20. 20. Two Major Methods to Evaluate Usability<br />
  21. 21. Heuristic Evaluation Process<br />Several experts individually compare a product to a set of usability heuristics<br />Violations of the heuristics are evaluated for their severity and extent suggested solutions<br />At a group meeting, violation reports are categorized and assigned<br />average severity ratings, extents, heuristics violated, description of opportunity for improvement<br />
  22. 22. Heuristic Evaluation Comparisons<br />Advantages<br />Quick: Do not need to find or schedule users<br />Easy to review problem areas many times<br />Inexpensive: No fancy equipment<br />Disadvantages<br />Validity: No users involved<br />Finds fewer problems (40-60% less??)<br />Getting good experts<br />Building consensus with experts<br />
  23. 23. Heuristic Evaluation Report<br />
  24. 24. Heuristic Evaluation Report<br />
  25. 25. User TEsting<br />
  26. 26. User Testing<br />People whose characteristics (or profiles) match those of the Web site’s target audience perform a sequence of typical tasks using the site.<br />Examines:<br />Ease of learning<br />Speed of task performance<br />Error rates<br />User satisfaction<br />User retention over time<br />
  27. 27. Image from (nz)dave at<br />
  28. 28. Elements of User Testing<br />Define target users<br />Have users perform representative tasks<br />Observe users<br />Report results<br />
  29. 29. Why Multiple Evaluators?<br />Single evaluator achieves poor results<br />Only finds about 35% of usability problems<br />5 evaluators find more than 75%<br />
  30. 30. Why only 5 Users?<br />(Nielsen, 2000)<br />
  31. 31. Reporting User Testing<br />Overall goals/objectives<br />Methodology<br />Target profile<br />Testing outline with test script<br />Specific task list to perform<br />Data analysis & results<br />Recommendations<br />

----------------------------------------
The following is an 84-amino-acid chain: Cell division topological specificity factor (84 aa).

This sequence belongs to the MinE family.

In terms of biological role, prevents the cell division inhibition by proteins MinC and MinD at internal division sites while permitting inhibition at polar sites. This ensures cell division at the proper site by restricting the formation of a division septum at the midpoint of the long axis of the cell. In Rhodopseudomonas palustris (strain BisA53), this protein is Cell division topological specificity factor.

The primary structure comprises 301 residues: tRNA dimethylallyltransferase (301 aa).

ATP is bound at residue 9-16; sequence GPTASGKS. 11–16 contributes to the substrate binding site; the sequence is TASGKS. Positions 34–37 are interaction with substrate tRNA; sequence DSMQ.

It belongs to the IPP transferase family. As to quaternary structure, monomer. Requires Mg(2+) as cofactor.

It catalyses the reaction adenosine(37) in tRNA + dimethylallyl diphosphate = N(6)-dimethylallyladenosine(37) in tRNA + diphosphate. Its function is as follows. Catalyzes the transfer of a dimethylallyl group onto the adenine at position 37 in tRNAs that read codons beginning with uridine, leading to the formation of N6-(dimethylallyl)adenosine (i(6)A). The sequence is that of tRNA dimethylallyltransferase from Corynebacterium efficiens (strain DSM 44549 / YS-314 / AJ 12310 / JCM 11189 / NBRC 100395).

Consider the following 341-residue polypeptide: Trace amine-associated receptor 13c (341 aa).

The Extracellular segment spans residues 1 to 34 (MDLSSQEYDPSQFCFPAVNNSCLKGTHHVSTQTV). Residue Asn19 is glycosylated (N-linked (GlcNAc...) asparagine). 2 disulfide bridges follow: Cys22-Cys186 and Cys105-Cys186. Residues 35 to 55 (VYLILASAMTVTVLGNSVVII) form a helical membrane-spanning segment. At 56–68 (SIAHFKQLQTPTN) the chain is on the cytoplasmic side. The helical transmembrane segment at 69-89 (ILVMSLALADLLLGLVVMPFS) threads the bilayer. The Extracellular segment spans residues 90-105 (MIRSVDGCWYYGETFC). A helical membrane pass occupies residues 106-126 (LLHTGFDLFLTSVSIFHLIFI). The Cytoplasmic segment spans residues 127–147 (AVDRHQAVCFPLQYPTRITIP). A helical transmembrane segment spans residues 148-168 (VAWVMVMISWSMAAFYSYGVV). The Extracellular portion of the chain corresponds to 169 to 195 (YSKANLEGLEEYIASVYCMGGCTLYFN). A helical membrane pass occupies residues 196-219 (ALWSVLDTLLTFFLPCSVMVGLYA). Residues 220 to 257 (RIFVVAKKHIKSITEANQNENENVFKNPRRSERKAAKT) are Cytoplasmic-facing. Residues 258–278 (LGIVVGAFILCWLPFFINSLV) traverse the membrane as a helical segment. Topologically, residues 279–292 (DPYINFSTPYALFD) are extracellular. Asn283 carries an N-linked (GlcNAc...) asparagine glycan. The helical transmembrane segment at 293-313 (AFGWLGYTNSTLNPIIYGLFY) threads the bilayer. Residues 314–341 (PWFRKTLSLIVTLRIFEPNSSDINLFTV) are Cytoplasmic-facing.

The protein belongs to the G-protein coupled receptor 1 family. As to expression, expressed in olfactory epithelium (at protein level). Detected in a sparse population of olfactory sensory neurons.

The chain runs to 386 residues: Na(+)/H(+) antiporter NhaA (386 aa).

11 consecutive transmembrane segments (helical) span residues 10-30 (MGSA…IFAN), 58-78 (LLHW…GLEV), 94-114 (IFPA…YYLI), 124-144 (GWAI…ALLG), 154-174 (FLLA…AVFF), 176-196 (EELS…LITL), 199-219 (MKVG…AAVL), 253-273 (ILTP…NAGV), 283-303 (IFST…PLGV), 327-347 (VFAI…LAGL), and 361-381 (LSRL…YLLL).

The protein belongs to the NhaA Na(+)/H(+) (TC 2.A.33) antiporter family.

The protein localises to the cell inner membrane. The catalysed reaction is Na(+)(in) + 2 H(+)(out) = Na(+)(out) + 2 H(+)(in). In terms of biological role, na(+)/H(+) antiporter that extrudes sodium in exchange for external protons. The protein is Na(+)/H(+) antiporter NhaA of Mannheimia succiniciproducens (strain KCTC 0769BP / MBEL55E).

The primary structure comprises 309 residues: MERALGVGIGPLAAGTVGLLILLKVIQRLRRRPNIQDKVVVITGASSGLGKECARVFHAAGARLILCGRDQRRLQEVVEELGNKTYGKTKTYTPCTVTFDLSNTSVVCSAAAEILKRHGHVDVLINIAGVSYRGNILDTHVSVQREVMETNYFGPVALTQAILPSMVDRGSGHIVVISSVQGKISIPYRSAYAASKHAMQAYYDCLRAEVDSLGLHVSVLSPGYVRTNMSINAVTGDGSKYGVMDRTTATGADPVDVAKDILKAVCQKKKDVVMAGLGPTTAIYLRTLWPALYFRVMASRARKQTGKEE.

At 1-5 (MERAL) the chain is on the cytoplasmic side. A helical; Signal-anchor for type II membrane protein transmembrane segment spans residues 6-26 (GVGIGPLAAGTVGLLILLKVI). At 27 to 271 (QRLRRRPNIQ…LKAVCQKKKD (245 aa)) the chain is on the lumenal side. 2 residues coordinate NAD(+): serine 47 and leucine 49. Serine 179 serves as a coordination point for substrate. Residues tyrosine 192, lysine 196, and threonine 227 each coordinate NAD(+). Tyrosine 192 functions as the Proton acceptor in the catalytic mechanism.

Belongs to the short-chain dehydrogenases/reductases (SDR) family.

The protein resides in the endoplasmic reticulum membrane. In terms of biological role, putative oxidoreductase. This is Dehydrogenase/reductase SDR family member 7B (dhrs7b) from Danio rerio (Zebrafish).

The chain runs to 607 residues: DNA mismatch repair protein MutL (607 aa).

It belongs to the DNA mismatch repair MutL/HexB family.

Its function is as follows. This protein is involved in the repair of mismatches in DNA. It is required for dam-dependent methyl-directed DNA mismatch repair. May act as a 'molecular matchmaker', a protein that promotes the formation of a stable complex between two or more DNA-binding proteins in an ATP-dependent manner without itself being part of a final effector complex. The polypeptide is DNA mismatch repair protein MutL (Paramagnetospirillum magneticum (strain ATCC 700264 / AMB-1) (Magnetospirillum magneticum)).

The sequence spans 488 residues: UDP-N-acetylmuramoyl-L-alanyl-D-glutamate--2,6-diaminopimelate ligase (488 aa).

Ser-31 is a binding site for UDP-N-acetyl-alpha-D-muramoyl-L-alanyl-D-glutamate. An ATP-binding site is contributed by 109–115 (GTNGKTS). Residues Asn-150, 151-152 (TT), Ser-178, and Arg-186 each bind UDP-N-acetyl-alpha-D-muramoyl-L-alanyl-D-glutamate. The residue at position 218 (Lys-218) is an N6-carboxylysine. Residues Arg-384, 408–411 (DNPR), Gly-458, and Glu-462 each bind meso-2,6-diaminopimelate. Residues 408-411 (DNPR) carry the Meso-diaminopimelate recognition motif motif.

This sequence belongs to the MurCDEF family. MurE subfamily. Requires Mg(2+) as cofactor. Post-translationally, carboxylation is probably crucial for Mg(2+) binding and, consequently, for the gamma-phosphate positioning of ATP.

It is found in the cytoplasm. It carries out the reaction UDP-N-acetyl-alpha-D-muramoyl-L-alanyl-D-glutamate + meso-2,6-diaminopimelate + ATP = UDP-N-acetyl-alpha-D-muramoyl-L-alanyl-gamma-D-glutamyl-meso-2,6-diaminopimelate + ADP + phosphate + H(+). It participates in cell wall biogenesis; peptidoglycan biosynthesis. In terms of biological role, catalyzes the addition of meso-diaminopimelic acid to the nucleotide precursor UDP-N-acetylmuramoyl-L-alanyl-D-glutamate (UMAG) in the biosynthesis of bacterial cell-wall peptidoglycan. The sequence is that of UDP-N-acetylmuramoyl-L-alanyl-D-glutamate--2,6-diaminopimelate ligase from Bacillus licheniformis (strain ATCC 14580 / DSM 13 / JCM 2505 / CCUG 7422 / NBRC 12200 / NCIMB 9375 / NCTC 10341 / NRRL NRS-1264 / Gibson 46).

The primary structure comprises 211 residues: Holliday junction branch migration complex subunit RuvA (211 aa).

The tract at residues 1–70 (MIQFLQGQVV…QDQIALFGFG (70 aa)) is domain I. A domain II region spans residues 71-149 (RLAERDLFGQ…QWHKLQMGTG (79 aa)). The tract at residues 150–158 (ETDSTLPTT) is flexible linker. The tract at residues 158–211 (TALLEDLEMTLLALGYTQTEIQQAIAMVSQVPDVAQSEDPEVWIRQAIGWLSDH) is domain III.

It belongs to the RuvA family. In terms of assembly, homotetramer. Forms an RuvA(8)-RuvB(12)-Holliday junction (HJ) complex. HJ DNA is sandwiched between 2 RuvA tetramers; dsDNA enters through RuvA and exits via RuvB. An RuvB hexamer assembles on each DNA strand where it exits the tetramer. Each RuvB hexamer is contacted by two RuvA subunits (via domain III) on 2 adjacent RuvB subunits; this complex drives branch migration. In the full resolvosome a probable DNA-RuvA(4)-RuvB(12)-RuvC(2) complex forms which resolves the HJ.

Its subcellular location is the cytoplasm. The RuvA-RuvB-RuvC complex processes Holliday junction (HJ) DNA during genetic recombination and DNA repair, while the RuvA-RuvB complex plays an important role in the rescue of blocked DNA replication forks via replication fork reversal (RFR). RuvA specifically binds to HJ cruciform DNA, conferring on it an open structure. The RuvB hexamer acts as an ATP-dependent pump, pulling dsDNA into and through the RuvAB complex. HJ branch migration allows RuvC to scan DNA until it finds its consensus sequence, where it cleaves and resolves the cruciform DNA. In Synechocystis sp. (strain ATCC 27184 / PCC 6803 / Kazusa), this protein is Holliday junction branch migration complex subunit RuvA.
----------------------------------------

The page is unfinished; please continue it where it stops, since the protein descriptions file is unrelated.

32. 32. Recent Methods for User Testing<br />
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  41. 41. 10 Second Usability Test<br />Disable stylesheets<br />Check for the following:<br />Semantic markup<br />Logical organization<br />Only images related to content appear<br />
  42. 42. Alpha, Beta & Field Testing<br />Akin to prototyping<br />
  43. 43. References & Acknolwedgements<br />American Society for Training & Development. (2009). The value of evaluation: Making training evaluations more effective. Author. <br />Follett, A. (2009, October 9). 10 qualitative tools to improve your web site. Instant Shift. Retrieved March 18, 2010 from<br />Nielsen, J. (2000, March 19). Why you only need to test with 5 users. Jakob Nielsen’s Alertbox. Retrieved from<br />Reeves, T.C. (2004, December 9). Design research for advancing the integration of digital technologies into teaching and learning: Developing and evaluating educational interventions. Paper presented to the Columbia Center for New Media Teaching and Learning, New York, NY. Available at<br />Reeves, T.C. & Hedberg, J.C. (2003). Interactive learning systems evaluation. Englewood Cliffs, NJ: Educational Technology Publications.<br />
  44. 44. Michael M. Grant 2010<br />